By Kevin Zhang
Four people have been confirmed dead and 94 injured after a 7.4 magnitude earthquake hit northeastern Japan, sending shocks through buildings more than 275 kilometers away in the capital Tokyo and leaving hundreds of thousands of Japanese without power.
The earthquake struck off the coast of the Fukushima region and at a depth of 60km just prior to midnight on Wednesday.
Prime Minister Fumio Kishida said that four people had died and that the government would be on high alert for the possibility of more tremors occurring in the following days. The Fire and Disaster Management Agency said on Thursday that of the 94 people that had been injured, 4 were in serious condition.
An earlier tsunami warning for the northeast coast of Japan was lifted and power was restored to all parts of Tokyo by early Thursday morning, though many people elsewhere still remained without power.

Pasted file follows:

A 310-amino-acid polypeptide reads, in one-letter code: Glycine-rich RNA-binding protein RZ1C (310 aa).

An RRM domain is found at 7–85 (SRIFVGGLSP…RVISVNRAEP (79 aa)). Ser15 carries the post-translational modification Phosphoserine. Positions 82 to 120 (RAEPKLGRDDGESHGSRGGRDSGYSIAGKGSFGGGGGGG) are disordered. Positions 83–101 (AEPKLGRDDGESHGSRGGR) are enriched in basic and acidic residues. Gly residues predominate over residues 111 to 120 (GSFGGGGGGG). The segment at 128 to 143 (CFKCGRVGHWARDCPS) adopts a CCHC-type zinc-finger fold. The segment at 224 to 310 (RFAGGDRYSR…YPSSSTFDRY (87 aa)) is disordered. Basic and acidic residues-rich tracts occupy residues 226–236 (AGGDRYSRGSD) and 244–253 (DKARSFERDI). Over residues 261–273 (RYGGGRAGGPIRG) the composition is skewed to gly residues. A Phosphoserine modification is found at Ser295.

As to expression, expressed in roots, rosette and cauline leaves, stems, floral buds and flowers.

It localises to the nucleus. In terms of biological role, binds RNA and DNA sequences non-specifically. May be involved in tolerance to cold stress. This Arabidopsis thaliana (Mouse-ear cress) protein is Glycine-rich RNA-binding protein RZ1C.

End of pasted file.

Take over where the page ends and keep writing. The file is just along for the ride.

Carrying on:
Transportation services in the northeast region were also disrupted, with the government indefinitely suspending the Shinkansen bullet train service and at least one major highway to the region being closed.
The Fukushima region was also the epicenter of one of the world’s strongest earthquakes 11 years ago, and the tsunami it caused destroyed the nuclear station at Fukushima and triggered a meltdown, spilling radiation into the surrounding areas.
A fire alarm had been triggered at a turbine building at the crippled Fukushima plant, according to authorities.
A Shinkansen bullet train had also reportedly derailed, though there were no confirmed injuries.
Utility Tokyo Electric Power Company (TEPCO) said that about 2 million households lost power following the quake, including 700,000 in Tokyo and the surrounding region. Tohoku Electric Power, another utility provider, said about 38,500 homes were still without power as of Thursday morning.